Value vs rivals

Next up: Equipment
4 out of 5 (4/5)

The days of ten grand superbikes are sadly behind us. The R1 isn’t cheap, but it’s in the ballpark of the base-level Japanese superbikes and standard BMW S1000RR. But it’s a bargain when you compare it to top-spec superbike royalty – fit some decent aftermarket suspension, gearing and strip off the ABS and you can turn it into one of the best trackday weapons and racers, bar none.

Watch: 2020 Yamaha R1 real-world video review


4 out of 5 (4/5)

Although the R1’s colour dash now looks dated compared to the big-screen TV sized display on the 2019 BMW S1000RR, the R1 is dripping with toys and tech: magnesium wheels and swingarm, fully-adjustable suspension and a full suite of electronic rider aids.

With styling originally inspired by Yamaha’s 2011 MotoGP machine the new R1 is tweaked to look more like the current YZR-M1 with a new fairing nose, side panels that flow into the bottom of the fuel tank, magnesium bellypan panels, a reshaped air scoop (going into a new aluminium air duct), a taller screen and meaner-looking LED shark eyes.

It’s still one of the most handsome of all the current superbikes, especially with the rear number plate hanger removed for track use. 2020 colours are blue or black.


Engine size 998cc
Engine type Liquid-cooled, 16v, inline four
Frame type Aluminium twin spar
Fuel capacity 17 litres
Seat height 855mm
Bike weight 201kg
Front suspension KYB 43mm forks, fully adjustable
Rear suspension Single KYB shock, fully adjustable
Front brake 2 x 320mm front discs with four-piston radial calipers. Cornering ABS
Rear brake 220mm rear disc with twin-piston Brembo caliper ABS
Front tyre size 120/70 x 17
Rear tyre size 190/55 x 17

Mpg, costs & insurance

Average fuel consumption -
Annual road tax £93
Annual service cost -
New price £16,799
Used price £14,000 - £16,800
Insurance group -
How much to insure?
Warranty term Two years

Top speed & performance

Max power 197 bhp
Max torque 83 ft-lb
Top speed 186 mph
1/4 mile acceleration -
Tank range -

Model history & versions

Model history

  • 1998: Yamaha R1 launched – a landmark superbike, if there ever was one and way ahead of its tine, easily trumping the Honda Fireblade, Kawasaki ZX-9R and Ducati 916 of the day.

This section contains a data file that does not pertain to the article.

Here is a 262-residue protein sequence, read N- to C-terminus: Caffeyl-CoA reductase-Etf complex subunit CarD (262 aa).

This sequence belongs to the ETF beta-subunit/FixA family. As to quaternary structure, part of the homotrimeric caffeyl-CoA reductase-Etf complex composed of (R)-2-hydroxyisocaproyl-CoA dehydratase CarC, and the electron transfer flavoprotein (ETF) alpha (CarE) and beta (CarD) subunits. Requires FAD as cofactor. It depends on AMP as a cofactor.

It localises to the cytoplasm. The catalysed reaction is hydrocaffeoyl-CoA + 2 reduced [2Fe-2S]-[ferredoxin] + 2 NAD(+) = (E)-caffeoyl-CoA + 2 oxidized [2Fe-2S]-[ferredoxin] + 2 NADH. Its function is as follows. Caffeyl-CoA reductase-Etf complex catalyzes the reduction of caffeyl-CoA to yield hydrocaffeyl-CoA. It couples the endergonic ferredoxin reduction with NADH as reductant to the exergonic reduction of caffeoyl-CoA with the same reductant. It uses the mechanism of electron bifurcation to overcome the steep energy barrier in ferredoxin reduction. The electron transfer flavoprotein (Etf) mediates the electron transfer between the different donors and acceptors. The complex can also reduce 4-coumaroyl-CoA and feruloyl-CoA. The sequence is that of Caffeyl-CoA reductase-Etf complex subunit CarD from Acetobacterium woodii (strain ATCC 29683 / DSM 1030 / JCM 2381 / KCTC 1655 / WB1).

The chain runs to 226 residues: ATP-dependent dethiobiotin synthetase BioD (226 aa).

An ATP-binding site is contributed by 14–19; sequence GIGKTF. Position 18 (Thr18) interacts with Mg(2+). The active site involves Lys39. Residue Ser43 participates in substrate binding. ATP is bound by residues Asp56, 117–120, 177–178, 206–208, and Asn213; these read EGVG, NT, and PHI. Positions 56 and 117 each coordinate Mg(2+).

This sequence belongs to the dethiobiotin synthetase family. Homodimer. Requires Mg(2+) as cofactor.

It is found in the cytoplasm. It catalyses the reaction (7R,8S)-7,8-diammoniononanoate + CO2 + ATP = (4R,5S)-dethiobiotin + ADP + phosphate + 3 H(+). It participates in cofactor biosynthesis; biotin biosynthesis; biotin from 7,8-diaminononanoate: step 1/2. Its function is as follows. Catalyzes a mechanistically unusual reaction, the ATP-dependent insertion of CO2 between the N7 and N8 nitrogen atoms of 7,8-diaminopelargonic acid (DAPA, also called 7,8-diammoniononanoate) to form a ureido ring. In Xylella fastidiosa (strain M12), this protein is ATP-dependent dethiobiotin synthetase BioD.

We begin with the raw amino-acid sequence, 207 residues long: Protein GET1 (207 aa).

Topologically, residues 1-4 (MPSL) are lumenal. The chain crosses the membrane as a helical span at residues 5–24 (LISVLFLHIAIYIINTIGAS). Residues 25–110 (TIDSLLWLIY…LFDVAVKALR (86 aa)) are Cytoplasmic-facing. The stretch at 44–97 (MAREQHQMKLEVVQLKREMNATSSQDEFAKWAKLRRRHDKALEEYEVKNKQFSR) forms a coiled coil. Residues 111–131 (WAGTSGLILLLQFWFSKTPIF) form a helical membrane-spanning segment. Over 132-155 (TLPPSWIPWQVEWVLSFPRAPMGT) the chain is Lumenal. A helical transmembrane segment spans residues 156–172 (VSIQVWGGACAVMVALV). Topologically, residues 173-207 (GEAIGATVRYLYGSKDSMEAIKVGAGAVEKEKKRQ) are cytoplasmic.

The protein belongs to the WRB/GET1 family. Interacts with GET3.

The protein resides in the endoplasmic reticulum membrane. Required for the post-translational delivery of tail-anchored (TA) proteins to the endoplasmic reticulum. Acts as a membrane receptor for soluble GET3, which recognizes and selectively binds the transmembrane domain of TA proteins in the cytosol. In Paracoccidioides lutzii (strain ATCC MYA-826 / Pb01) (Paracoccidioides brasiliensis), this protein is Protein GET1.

• 2000: Detail changes included sharper styling and a 2kg weight reduction.
  • 2002: The R1 gets fuel injection for the first time, angular styling and a new chassis.
  • 2004: First underseat pipe R1: more power, a new chassis and braced swingarm, it was MCN’s group test winning superbike that year.
  • 2006: Detail changes, including a longer wheelbase. Limited edition SP version also released with Öhlins, Marchesini wheels and a slipper clutch.
  • 2007: First four valve R1 got more power ride-by-wire, electronically-controlled inlet trumpets, a new chassis and styling. Won MCN’s 2007 superbike of the year.
  • 2009: First crossplane crank R1 with engine layout based on MotoGP M1, a new chassis and styling.
  • 2012: First R1 with (six level) traction control, together with detail changes.
  • 2015: Smaller, sharper and packed full of electronic rider aids for the first time, including slide control, the R1 was starting to be aimed more at track than road riders. It was the first Japanese superbike to properly join the big power race, started by BMW’s S1000RR in 2010 and made over 190bhp on MCN’s dyno. It won our superbike shootout in 2015.
  • 2018: Minor electronics updates, including an up/down shifter
  • 2020: Substantial engine updates to counter Euro 5 restrictions, the R1 makes the same power and torque as before. Additional engine braking and ABS electronics, revised suspension internals and styling tweaks.

Other versions

R1M - Sharing the same updates as the R1, the R1M also has new semi-active Ohlin’s gas forks for 2002, a full carbon fibre fairing and a Yamaha Racing Experience). Online order only.